Tuesday, October 3, 2017


When World War One began, Frederick Lonsdale (1881-1954) and Edward Knoblaugh (1874-1945) were well-known playwrights both in New York City on Broadway and in London’s West End theatres. Lonsdale was British and Knoblaugh was an American living in London. Lonsdale wrote entertainments during the war years which allowed his audiences a respite from the conflict. Knoblaugh’s dramas were slightly more serious. However in 1915, both of these men were motivated to write plays to help recruit men to join the British military services.

These plays were necessary for stimulating enlistments since Great Britain had a voluntary military. It is reported that over one million men enlisted by January 1915.  While that number seems enormous, it was not enough since casualties took so many individuals out of active duty. Throughout 1915 new recruits were desperately needed. The situation changed in January 1916. The Military Service Act was passed and all single men between the ages of eighteen to forty-one were compelled to serve. This legislation provided exceptions for clergymen, educators and man with medical problems. A second Act was established in May 1916 extending conscription to married men.

Londale’s play The Patriot (1915) and Knoblaugh’s The Way to Win (1915) were needed for the recruitment efforts only for the year of 1915. In Great Britain, both of these plays are categorized as “sketches.”  In the United States, these two plays are considered one-act plays. Each of these two plays portrays an individual reluctant to join the war effort. However, each script dramatizes the positive influence of an individual who effectively reverses the non-joiner’s attitude.

The Patriot is Lonsdale’s only play that relates to World War One. It is set in the home of the Collington family who live in a residential area located on the outskirts of London. They have not been directly affected by the war. Their son Edward has no intention of joining the military service even though he is constantly prompted to do so by his sister Mary. This complacent family suddenly has its world turned upside down when they are informed that a Private is going to be billeted in their home. The family feels that the war is suddenly a “beastly nuisance.”

Private Coates arrives and during his conversation with Mr. Collington, it is revealed that he is the son of deceased Sir John Coates. The family’s attitude does a 180 and nothing is too much for their titled soldier. It is Coates’s beliefs that influence Edward’s decision to join the Army. 

The Patriot premiered on May 14, 1915 at London’s Grand Palace Theatre. This large Music
Hall seated 3,000 persons. The Patriot was one segment of a patriotic program. I have not
found evidence that this play was ever produced elsewhere. It could have been specifically
written for this event.

The Way to Win was written as a special piece to star Gabrielle Dorziat (1880-1979) a popular French actress, who toured theatres in England during 1915. To raise money for French war refugees in 1916, Dorziat played in the United States.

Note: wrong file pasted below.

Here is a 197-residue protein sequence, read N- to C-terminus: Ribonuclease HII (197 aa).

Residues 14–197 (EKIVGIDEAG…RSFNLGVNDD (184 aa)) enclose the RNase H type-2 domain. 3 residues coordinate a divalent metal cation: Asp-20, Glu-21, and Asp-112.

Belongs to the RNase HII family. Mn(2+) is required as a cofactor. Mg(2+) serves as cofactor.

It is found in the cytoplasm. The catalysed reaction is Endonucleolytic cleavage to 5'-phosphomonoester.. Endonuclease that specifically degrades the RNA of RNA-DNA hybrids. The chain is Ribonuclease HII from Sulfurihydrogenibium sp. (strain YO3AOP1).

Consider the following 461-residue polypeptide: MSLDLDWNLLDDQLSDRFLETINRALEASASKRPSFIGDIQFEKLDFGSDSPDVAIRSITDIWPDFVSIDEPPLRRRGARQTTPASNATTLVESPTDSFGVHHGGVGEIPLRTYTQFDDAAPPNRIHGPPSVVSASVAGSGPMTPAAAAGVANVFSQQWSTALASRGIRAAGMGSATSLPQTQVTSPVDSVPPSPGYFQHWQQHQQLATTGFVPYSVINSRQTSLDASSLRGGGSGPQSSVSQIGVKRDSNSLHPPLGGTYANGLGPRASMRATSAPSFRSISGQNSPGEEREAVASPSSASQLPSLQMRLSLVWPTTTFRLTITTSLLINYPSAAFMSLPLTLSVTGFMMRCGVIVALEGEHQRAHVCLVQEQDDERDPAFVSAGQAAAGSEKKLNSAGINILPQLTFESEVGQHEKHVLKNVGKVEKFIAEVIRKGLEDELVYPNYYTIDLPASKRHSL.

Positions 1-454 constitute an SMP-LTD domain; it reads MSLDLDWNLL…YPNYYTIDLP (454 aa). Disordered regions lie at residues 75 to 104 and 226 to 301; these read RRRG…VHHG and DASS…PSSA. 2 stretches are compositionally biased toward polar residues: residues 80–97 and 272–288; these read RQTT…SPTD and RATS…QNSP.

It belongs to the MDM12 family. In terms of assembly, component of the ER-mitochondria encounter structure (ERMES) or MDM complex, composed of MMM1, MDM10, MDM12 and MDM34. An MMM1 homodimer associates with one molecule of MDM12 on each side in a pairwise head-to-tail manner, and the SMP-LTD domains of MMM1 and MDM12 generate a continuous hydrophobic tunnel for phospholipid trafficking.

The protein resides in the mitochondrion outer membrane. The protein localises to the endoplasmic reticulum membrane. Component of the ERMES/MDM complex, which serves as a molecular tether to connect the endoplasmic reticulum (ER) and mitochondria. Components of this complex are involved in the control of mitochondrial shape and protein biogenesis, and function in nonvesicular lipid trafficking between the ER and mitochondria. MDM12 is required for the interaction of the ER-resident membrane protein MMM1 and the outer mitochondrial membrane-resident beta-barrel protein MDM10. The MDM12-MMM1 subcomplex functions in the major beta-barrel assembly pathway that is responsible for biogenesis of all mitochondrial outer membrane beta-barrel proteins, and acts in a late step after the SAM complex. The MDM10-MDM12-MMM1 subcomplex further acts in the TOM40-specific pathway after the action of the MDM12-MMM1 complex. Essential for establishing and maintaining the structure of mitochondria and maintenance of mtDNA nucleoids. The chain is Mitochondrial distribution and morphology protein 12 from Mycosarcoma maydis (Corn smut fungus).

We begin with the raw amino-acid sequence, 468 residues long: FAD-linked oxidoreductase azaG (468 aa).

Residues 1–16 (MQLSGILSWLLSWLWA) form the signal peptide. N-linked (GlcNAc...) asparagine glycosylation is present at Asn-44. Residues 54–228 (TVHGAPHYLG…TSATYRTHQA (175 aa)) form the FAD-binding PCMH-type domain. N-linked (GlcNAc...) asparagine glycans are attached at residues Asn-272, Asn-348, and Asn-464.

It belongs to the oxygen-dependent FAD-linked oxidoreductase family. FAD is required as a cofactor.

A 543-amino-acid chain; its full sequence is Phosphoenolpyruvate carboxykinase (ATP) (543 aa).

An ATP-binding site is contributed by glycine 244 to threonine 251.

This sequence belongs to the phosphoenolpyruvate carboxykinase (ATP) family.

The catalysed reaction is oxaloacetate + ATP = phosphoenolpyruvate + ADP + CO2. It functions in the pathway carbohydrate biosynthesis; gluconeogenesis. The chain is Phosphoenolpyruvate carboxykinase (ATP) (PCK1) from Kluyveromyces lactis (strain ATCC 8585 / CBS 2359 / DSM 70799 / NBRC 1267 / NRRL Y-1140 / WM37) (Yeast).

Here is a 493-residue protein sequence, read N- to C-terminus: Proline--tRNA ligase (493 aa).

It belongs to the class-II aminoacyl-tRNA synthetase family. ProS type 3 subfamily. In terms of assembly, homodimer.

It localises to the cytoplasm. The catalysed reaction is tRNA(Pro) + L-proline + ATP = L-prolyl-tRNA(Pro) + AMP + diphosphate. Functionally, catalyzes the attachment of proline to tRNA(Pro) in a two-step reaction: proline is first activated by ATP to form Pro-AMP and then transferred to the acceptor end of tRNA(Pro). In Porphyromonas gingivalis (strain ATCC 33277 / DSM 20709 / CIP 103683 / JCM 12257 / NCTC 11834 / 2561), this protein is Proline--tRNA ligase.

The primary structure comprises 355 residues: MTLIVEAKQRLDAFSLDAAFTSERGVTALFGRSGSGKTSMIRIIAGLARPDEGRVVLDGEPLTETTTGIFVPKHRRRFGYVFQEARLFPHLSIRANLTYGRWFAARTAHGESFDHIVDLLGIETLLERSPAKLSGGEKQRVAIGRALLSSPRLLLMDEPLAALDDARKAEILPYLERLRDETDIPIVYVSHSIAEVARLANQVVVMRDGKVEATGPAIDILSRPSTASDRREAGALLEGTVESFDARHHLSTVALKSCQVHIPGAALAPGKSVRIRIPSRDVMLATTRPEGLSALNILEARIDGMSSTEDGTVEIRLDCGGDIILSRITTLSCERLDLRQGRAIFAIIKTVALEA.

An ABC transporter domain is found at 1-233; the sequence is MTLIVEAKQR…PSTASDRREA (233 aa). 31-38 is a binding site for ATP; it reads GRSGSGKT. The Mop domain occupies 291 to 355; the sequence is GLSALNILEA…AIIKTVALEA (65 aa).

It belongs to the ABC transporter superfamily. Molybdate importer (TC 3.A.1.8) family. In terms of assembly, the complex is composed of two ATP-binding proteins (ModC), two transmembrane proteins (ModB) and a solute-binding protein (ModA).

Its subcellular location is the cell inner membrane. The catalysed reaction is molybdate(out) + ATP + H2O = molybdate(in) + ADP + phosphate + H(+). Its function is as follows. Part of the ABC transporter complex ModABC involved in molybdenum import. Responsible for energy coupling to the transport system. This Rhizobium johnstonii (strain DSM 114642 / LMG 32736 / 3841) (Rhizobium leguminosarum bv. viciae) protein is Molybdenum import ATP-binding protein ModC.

The Way to Win is set in an artist studio of a sculptor located in Chelsea. Gerald, the sculptor, knows something is wrong with his current project—a statue of Victory.  He is enamored with a French woman named Marianne, who suddenly returns to England and shows up at his door. His spirits are lifted by her visit and she tells him about her current project of raising money for what she terms “my hospital.”  She does recitations in Music Halls to collect donations. 
Marianne sees Gerald’s current sculpture of Victory. She gives him a critique of the statue and tells him “This is a boy’s idea of victory - a student’s - not a man’s.” She tells him the only way to gain a man’s idea of victory is to live. She further elaborates by stating that she has seen victory “in the shining eyes of the men marching to battle – on the lips of the dead.”  Marianne’s prescription to remedy his dreaming is to go “and offer yourself body and soul to England.” She stirs him to join the parade of British soldiers in the street singing the Marseillaise as they go to war.

The Way to Win was first presented at the London Coliseum on June 14, 1915. The Coliseum was owned by Oswalt Stoll (1866-1942) and it was the largest theatre in London with 2,359 seats. The Way to Win appeared on a bill of sketches, musical presentations and other entertaining acts. The Way to Win was well received and Mlle. Dorziat’s performance was highly praised.

Stoll owned at least ten other theatres in addition to the Coliseum at this time. The Way to Win starring Gabrielle Dorziat toured to several other Stoll owned theatres including those in Manchester, Bristol, Leicester and Chatham. The Manchester Evening News reported on August 31, 1915 that The Way to Win “is enjoyable from beginning to end. Mlle. Dorziat’s acting carries it to an effective curtain.”  This production had a decent exposure in several cities of Great Britain.

        I read both scripts in British Literature of World War I, Volume 5, Drama.
                                         Edited by Andrew Maunder. London: Routledge, 2011.

       On July 28, 2016 I posted about Lonsdale’s The Maid of the Mountains.  This
            play was written to allow British audiences to escape from the realities of war.
           It was a box-office sensation.      

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